Here in lush, tranquil Arusha, Tanzania, a boisterous chorus of roosters greets you far too early in the morning as if to announce, “Welcome to the 5th African Population Conference!” Team PAI is here amidst the vast coffee and tea plantations surrounding Arusha – and under the watchful gaze of magnificent Mt. Meru – at this week-long gathering of largely African researchers, demographers, advocates and policymakers who’ve assembled to discuss family planning/reproductive health, HIV/AIDS and overall population trends in Africa.
Last evening, Monday 10 December, PAI’s latest documentary, Abstaining from Reality: U.S. Restrictions on HIV Prevention, had its African premiere here in Tanzania, fittingly one of the PEPFAR (President’s Emergency Plan for AIDS Relief) focus countries where the abstinence-only restriction is harming comprehensive HIV prevention efforts. We screened Abstaining to an overflow audience that exceeded the room’s “carrying capacity,” forcing us to turn away would-be participants throughout the 2-hour discussion. There was simply no where left to stand.
Tewodros Melesse, International Planned Parenthood Federation-Africa Regional Office, moderated the session, which included remarks by Terri Bartlett, PAI; Rosemarie Muganda Onyando, Centre for the Study of Adolescence (Kenya) and Elly Mugumya, Reproductive Health Uganda (formerly Family Planning Association of Uganda). A spirited conversation ensued, ranging from questions about the politics in the United States that breed the Global Gag Rule and like-minded ideological policies, to demands that African governments be held accountable for not investing enough of their own funds in SRHR (sexual and reproductive health and rights). All in all, there was a fantastic response to the documentary from African research and advocacy colleagues who work in countries most impacted by the abstinence-only restriction.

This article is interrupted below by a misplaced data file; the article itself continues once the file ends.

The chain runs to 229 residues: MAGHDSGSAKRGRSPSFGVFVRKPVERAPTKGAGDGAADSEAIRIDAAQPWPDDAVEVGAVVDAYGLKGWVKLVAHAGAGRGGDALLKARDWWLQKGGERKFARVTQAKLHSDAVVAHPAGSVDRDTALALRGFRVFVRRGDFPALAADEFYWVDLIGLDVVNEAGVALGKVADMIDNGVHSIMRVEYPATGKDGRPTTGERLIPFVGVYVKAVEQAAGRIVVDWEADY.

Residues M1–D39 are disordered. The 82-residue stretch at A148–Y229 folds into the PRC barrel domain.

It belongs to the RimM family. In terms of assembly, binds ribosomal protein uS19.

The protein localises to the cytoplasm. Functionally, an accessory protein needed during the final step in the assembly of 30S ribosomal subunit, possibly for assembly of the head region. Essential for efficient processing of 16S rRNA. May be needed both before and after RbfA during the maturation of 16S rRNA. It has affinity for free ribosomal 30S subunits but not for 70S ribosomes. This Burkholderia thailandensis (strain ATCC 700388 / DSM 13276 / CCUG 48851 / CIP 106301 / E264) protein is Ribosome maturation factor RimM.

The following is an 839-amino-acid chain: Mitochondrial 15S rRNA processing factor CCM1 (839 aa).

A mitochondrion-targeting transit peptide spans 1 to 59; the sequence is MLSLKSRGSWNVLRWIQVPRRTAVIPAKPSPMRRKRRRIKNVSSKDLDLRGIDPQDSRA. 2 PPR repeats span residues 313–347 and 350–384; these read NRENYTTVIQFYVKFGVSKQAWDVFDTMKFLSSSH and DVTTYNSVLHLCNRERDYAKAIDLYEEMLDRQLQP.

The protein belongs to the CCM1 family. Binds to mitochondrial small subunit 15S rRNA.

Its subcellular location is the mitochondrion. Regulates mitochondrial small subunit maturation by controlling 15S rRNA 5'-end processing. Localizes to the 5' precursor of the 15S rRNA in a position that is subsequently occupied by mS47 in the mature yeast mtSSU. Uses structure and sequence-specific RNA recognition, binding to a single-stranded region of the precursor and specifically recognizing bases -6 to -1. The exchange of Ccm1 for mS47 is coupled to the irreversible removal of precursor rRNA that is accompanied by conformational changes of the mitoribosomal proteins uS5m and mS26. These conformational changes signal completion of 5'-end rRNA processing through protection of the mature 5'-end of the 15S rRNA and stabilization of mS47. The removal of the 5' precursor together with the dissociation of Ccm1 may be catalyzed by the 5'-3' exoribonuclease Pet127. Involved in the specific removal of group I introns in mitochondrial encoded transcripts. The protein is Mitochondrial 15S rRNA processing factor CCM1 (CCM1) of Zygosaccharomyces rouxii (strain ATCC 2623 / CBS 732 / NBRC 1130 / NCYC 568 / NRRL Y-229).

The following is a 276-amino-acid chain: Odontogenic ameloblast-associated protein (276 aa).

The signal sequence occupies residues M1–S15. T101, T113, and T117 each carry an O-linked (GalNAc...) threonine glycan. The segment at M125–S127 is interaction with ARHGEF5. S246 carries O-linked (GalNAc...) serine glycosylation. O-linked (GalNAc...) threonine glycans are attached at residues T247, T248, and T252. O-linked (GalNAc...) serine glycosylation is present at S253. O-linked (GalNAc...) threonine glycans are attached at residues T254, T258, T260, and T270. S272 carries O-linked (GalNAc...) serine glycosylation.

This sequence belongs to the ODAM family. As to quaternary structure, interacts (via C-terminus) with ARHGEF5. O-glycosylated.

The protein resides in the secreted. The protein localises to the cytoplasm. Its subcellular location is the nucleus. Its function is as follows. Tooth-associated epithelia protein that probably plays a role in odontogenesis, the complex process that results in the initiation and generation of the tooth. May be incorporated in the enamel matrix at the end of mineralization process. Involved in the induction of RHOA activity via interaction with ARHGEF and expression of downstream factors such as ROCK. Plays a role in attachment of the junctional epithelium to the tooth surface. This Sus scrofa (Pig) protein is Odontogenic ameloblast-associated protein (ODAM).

Earlier today, Tuesday 11 December, PAI Research Associate Elizabeth Leahy presented the findings of one of PAI’s recent reports, The Shape of Things to Come, at a conference session on “Changes in Age Structure and their Implications for Wellbeing.” Other institutions represented on the panel included the University of Cape Coast (Ghana), the National Institute of Demographic Studies (INED, France) and the University of Botswana, each of whom gave national- or region-specific analyses of the impacts of changing age structures.
In addition to presenting the research findings on the connections between age structure and broader development, PAI’s presentation offered a number of policy recommendations for African governments. These included prioritizing family planning and reproductive health programs in national development plans, as well as following through on the commitment recently seen by the continent’s health ministers to the Maputo Plan of Action.
In discussion with the audience, Elizabeth focused on the complex nature of the relationship between age structure and other indicators of development, and emphasized the need for demography to be a key part of the equation for policy-makers.
Wendy Turnbull, Senior Policy Research Analyst